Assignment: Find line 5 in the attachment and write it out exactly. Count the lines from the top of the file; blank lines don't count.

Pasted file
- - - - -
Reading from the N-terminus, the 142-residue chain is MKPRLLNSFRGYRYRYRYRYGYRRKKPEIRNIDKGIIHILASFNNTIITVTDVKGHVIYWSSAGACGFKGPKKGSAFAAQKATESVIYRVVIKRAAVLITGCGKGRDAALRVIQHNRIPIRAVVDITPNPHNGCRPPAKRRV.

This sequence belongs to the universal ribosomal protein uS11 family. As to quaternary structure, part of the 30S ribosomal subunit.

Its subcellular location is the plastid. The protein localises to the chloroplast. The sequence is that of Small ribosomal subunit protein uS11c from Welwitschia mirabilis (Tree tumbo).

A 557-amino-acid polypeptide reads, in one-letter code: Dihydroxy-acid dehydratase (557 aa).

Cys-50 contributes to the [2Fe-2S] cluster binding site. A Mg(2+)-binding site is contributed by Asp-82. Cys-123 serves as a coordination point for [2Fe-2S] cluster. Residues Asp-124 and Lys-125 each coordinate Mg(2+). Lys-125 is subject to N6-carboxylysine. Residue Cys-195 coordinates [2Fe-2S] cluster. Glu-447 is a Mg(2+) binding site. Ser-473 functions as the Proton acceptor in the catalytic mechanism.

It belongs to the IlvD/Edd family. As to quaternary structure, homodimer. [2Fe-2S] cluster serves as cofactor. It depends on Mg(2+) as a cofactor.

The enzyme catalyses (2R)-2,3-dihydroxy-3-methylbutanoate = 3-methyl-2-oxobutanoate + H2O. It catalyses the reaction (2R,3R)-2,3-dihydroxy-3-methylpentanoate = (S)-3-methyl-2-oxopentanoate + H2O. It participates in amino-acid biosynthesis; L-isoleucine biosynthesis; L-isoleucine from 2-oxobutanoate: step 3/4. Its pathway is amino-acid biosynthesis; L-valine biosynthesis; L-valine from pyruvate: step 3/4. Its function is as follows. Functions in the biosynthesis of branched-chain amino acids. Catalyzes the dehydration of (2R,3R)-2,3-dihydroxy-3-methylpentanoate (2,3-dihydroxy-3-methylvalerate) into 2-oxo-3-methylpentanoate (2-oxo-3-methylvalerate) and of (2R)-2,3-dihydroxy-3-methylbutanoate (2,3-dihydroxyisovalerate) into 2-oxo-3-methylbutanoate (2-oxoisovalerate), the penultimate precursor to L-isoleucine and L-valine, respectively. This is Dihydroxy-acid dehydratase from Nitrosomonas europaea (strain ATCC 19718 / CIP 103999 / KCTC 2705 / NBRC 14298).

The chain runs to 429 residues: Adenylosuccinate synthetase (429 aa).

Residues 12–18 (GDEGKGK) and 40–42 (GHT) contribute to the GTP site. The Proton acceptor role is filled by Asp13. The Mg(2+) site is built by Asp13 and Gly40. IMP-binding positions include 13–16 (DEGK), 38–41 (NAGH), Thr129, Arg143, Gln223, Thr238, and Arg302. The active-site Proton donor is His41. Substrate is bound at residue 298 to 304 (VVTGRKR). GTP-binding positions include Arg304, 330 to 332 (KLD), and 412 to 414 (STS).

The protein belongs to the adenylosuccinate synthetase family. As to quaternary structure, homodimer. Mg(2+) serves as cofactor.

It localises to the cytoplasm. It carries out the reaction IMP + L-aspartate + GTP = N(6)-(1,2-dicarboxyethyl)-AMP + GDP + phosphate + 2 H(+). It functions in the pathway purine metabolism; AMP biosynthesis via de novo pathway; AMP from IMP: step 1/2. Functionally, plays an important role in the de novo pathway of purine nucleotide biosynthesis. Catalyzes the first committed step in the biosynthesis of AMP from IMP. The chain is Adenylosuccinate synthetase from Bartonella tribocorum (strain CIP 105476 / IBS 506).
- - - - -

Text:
Cys-50 contributes to the [2Fe-2S] cluster binding site. A Mg(2+)-binding site is contributed by Asp-82. Cys-123 serves as a coordination point for [2Fe-2S] cluster. Residues Asp-124 and Lys-125 each coordinate Mg(2+). Lys-125 is subject to N6-carboxylysine. Residue Cys-195 coordinates [2Fe-2S] cluster. Glu-447 is a Mg(2+) binding site. Ser-473 functions as the Proton acceptor in the catalytic mechanism.